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The fatal catastrophe of Jericho and Ai alarmed all the neighbouring kingdoms, and induced most of their sovereigns to form an alliance against the common enemy. The people of Gibeon, however, thought proper to elude the impending danger by stratagem, and accordingly sent ambassadors to Joshua, desiring his friendship, and deprecating that wrath which had been already so severely felt in Canaan. These men, having received their instructions, arrived at the Israelitish camp with tattered garments, old clouted shoes, and mouldy bread; and affirmed that they had come from a distant country to pay their homage to, and request a league of amity with the people whom God had blessed in so extraordinary a manner. These professions, together with their wretched appearance, convinced Joshua that they were really natives of a distant land, and, under that idea, he concluded a league with them, without asking counsel of the Lord. However, at the expiration of three days, the artifice was discovered; and the deceitful Gibeonites, though secured from extirpation, were sentenced to become hewers of wood and drawers of water to their new allies.

Adonizedek, king of Jerusalem, was no sooner apprised of this circumstance, than he resolved to make an example of the cowardly Gibeonites, and accordingly led his forces, with those of four other kings, against their capital city, which was both stronger and more considerable than Ai, but which could not be supposed to resist so formidable a host of besiegers. In this exigence, therefore, the inhabitants applied for succour to Joshua, who generously hastened to their relief, and compelled the royal confederates to retire with precipitation. As they were fleeing in the utmost disorder,

and had almost reached Beth-Horon, there fell a shower of hail-stones of such an enormous size, that they did greater execution than the swords of the Hebrews. As, however, it was probable that many might escape in the general dispersion, Joshua commanded the sun to stand still upon Gibeon, and the moon in the valley of Ajalon, till the victory should be complete, and God vouchsafed to prolong the light of the day for that purpose *.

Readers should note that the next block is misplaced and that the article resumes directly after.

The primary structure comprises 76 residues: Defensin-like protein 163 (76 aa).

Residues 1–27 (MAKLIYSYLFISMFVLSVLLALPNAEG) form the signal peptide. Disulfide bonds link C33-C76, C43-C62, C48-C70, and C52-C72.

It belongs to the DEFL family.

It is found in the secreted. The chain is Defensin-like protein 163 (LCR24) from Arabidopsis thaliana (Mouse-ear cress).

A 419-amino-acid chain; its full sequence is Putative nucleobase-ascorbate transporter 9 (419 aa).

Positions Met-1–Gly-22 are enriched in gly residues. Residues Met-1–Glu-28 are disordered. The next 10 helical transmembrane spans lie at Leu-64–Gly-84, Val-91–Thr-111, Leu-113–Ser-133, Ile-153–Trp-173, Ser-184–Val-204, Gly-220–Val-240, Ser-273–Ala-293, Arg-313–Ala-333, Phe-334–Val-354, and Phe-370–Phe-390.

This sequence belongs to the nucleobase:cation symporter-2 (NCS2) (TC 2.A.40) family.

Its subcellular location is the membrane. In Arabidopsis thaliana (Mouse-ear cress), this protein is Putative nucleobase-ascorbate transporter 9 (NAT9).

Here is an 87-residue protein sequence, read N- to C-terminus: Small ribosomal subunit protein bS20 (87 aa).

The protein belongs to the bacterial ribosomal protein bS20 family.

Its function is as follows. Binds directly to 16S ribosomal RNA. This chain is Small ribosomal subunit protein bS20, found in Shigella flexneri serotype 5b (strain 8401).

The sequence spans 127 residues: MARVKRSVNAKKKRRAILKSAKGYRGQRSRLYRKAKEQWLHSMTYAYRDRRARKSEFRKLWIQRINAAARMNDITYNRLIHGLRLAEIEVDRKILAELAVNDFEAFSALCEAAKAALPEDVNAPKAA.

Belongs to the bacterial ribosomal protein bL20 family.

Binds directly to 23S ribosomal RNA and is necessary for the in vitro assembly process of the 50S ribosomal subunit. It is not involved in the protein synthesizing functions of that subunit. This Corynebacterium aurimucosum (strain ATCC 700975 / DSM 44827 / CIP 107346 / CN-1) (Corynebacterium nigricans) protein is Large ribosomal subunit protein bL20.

The success which attended Israel, and the miracle which God wrought for the destruction of his enemies, effectually destroyed the hopes of the five kings, and induced them to take refuge in a solitary cave near the city of Makkedah: but their retreat being discovered, the mouth of their cave was stopped up till the victors returned from the pursuit, when they were dragged out and trodden under foot by the chiefs of Israel: they were, afterward, put to death, and hung upon five trees, till the setting of the sun, when their bodies were again thrown into the cave, and several large stones were collected on the spot, as a monument of their tragical end.

The destruction of these confederates, together with that of Makkedah, Libnah, Lachish, Eglon, Hebron and Debir, and the fate of Horam king of Gezer, who had attempted to defend Lachish, induced Jabin, king of

It must be observed, that the Israelites were totally ignarant of astronomy, and therefore the inspired historian adapted this relation to their ideas. And it may be further remarked, that if such a circumstance occurred in England, the only mode of explaining it to the commonalty would be that which is here adopted; as but few out of the multitude would have any conception of the earth being stopped in a rotation which they never perceived.